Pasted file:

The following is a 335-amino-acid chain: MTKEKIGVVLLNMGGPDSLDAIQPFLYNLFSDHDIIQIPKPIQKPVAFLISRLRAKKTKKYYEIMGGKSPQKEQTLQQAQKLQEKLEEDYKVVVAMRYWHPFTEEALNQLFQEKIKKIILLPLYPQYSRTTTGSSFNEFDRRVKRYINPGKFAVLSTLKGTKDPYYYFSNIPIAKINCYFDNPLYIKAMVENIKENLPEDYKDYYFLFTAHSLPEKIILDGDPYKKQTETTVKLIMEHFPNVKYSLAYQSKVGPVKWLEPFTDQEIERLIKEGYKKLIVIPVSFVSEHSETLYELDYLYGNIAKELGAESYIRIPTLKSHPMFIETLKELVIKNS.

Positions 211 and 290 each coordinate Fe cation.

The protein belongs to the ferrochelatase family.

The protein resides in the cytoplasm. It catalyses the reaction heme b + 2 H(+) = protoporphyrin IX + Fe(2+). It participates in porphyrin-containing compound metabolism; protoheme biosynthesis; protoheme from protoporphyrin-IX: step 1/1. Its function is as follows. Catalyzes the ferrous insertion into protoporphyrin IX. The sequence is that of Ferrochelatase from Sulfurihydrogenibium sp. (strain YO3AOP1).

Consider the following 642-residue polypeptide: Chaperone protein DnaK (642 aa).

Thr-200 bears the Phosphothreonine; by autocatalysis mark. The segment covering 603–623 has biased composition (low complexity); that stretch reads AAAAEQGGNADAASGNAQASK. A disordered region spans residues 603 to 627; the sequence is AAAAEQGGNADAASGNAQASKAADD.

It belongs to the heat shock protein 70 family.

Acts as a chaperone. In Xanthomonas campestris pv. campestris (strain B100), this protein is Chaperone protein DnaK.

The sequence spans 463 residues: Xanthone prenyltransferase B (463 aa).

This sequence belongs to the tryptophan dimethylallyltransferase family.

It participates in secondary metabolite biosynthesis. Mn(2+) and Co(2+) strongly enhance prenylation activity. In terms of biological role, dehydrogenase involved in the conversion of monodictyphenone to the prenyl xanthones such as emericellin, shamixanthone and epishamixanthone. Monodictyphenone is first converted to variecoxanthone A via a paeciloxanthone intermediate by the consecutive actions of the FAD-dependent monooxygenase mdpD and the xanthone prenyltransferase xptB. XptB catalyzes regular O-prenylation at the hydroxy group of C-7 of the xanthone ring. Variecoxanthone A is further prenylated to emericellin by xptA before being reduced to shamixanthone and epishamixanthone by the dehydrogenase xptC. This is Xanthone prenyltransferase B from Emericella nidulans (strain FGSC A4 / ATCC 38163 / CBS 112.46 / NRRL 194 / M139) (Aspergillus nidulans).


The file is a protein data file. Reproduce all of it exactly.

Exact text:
The following is a 335-amino-acid chain: MTKEKIGVVLLNMGGPDSLDAIQPFLYNLFSDHDIIQIPKPIQKPVAFLISRLRAKKTKKYYEIMGGKSPQKEQTLQQAQKLQEKLEEDYKVVVAMRYWHPFTEEALNQLFQEKIKKIILLPLYPQYSRTTTGSSFNEFDRRVKRYINPGKFAVLSTLKGTKDPYYYFSNIPIAKINCYFDNPLYIKAMVENIKENLPEDYKDYYFLFTAHSLPEKIILDGDPYKKQTETTVKLIMEHFPNVKYSLAYQSKVGPVKWLEPFTDQEIERLIKEGYKKLIVIPVSFVSEHSETLYELDYLYGNIAKELGAESYIRIPTLKSHPMFIETLKELVIKNS.

Positions 211 and 290 each coordinate Fe cation.

The protein belongs to the ferrochelatase family.

The protein resides in the cytoplasm. It catalyses the reaction heme b + 2 H(+) = protoporphyrin IX + Fe(2+). It participates in porphyrin-containing compound metabolism; protoheme biosynthesis; protoheme from protoporphyrin-IX: step 1/1. Its function is as follows. Catalyzes the ferrous insertion into protoporphyrin IX. The sequence is that of Ferrochelatase from Sulfurihydrogenibium sp. (strain YO3AOP1).

Consider the following 642-residue polypeptide: Chaperone protein DnaK (642 aa).

Thr-200 bears the Phosphothreonine; by autocatalysis mark. The segment covering 603–623 has biased composition (low complexity); that stretch reads AAAAEQGGNADAASGNAQASK. A disordered region spans residues 603 to 627; the sequence is AAAAEQGGNADAASGNAQASKAADD.

It belongs to the heat shock protein 70 family.

Acts as a chaperone. In Xanthomonas campestris pv. campestris (strain B100), this protein is Chaperone protein DnaK.

The sequence spans 463 residues: Xanthone prenyltransferase B (463 aa).

This sequence belongs to the tryptophan dimethylallyltransferase family.

It participates in secondary metabolite biosynthesis. Mn(2+) and Co(2+) strongly enhance prenylation activity. In terms of biological role, dehydrogenase involved in the conversion of monodictyphenone to the prenyl xanthones such as emericellin, shamixanthone and epishamixanthone. Monodictyphenone is first converted to variecoxanthone A via a paeciloxanthone intermediate by the consecutive actions of the FAD-dependent monooxygenase mdpD and the xanthone prenyltransferase xptB. XptB catalyzes regular O-prenylation at the hydroxy group of C-7 of the xanthone ring. Variecoxanthone A is further prenylated to emericellin by xptA before being reduced to shamixanthone and epishamixanthone by the dehydrogenase xptC. This is Xanthone prenyltransferase B from Emericella nidulans (strain FGSC A4 / ATCC 38163 / CBS 112.46 / NRRL 194 / M139) (Aspergillus nidulans).